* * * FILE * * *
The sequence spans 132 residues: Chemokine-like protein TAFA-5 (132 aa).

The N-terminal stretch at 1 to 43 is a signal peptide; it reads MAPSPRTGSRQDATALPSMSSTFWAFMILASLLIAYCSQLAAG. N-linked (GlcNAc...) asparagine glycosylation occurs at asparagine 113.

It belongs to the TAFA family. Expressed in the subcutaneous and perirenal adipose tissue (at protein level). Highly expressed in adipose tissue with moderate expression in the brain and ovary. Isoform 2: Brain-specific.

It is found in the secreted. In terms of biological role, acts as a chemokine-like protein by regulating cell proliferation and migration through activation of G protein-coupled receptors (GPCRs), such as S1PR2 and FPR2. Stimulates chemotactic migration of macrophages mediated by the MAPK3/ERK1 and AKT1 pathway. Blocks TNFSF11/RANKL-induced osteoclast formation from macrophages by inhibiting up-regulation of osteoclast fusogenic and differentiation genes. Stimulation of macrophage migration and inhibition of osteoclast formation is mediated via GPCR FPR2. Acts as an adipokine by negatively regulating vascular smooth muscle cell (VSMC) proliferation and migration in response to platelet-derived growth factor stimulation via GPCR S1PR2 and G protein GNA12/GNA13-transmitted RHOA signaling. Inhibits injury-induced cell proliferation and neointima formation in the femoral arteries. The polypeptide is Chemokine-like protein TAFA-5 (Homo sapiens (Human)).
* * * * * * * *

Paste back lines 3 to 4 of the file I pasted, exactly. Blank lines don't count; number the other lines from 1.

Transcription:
It belongs to the TAFA family. Expressed in the subcutaneous and perirenal adipose tissue (at protein level). Highly expressed in adipose tissue with moderate expression in the brain and ovary. Isoform 2: Brain-specific.

It is found in the secreted. In terms of biological role, acts as a chemokine-like protein by regulating cell proliferation and migration through activation of G protein-coupled receptors (GPCRs), such as S1PR2 and FPR2. Stimulates chemotactic migration of macrophages mediated by the MAPK3/ERK1 and AKT1 pathway. Blocks TNFSF11/RANKL-induced osteoclast formation from macrophages by inhibiting up-regulation of osteoclast fusogenic and differentiation genes. Stimulation of macrophage migration and inhibition of osteoclast formation is mediated via GPCR FPR2. Acts as an adipokine by negatively regulating vascular smooth muscle cell (VSMC) proliferation and migration in response to platelet-derived growth factor stimulation via GPCR S1PR2 and G protein GNA12/GNA13-transmitted RHOA signaling. Inhibits injury-induced cell proliferation and neointima formation in the femoral arteries. The polypeptide is Chemokine-like protein TAFA-5 (Homo sapiens (Human)).